Friday Aug 14 2009
Straight Talk: Boy bounced school-to-school, feeling suicidal
By: Lauren Forcella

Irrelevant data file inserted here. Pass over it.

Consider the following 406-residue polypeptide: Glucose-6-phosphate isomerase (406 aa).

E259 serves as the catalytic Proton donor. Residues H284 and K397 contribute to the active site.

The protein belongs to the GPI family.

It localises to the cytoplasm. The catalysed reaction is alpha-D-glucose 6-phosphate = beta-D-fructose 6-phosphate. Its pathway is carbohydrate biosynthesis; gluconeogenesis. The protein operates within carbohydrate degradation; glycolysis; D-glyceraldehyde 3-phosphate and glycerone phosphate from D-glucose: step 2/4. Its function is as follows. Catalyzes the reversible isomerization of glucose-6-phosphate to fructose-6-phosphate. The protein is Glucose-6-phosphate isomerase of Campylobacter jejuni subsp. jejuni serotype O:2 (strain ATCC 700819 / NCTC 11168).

Dear Straight Talk: I just picked up my 16-year-old son from a street corner after he was incommunicado for a week. He’s very mixed up, and I need help. Right before freshman year, I moved to LA but he didn’t want to go so he moved to his dad’s in a pretty rough school district. He fell in with a bad group, smoking pot, drinking, and flunking school, so we moved him to LA with me. But he was miserable in LA, so for sophomore year I moved back to the district we had lived in originally hoping he would reacquaint with his grade school friends whom he claimed he missed. That didn’t work either. They “weren’t there for him anymore” and he wanted to live with his dad again. But his dad had remarried and moved to Colorado. Our son lasted there for a few months until they had a blowout and he came back here to live with me, whereupon he wanted to return to the rough school district “where his real friends were.” At a loss, I let him live with a classmate there, driving over weekly to check on him. But, Lauren, he’s flunking school, he’s threatened suicide a few times, and this morning he was really depressed saying his life isn’t worth living. Nothing we do seems to work. We’ve tried counseling, but he’s totally anti-therapy. What should I do? ~ Stockton, CA Katie, 16, Auburn: You must take his suicide remarks seriously! Hopping from place to place, he has no support system. Drugs and alcohol attract a “posse,” not true friends — plus drugs and alcohol are overwhelmingly associated with suicide. Do not let him live outside your house. As for counselors, it me took three years to find one I liked, but I did it. Maureen, 17, Redding: You’re lucky this is happening now. My brother waited for adulthood to get in trouble and now we can’t force him into rehab or therapy. Decide which household he will live in for the next two years and keep him there. Find a therapist he can bond with. Drug test him and put him in rehab if he tests positive. He might resent being controlled but he needs it. Brie, 18, Ashland, OR: I started at a new school freshman year and quickly landed with the wrong crowd, too. I also wanted to move back, but I’m glad I stuck it out. It takes time to make good, quality friends versus the “immediate friend” who cannot be trusted. Kids need boundaries. A 16-year-old should not be living with a friend. Beau, 20, Citrus Heights: At 16, I also had suicidal thoughts. My father was dying, my mother was abusive, there was not a single thing to count on. What saved my life was thinking about the people I loved and everything in front of me. Ashley, 21, Auburn: So what if he’s anti-counseling! Anyone talking about suicide needs help! He is obviously self-medicating with drinking and drugs. Stop letting him move around and take control even if he gets mad at you. You are saving his life! Dear Stockton: Listen carefully. Your son is a “10” on the at-risk scale. You and his dad need to grow a backbone and give your son ONE home — whether he likes the school or not. If he goes AWOL, or continues to mention suicide, do not delay enlisting professional help to escort him to a hospital or psychiatric facility. Don’t join the parents who tragically underestimated their child’s suicide remarks. Such remarks are a primary warning sign. Please call 1-800-SUICIDE. In addition to emergency suicide prevention, this 24/7 confidential hotline will inform you of local short- and long-term care facilities where you son can be evaluated and stabilized. To ask a question or inquire about being a youth panelist, visit or write P.O. Box 963 Fair Oaks, CA 95628.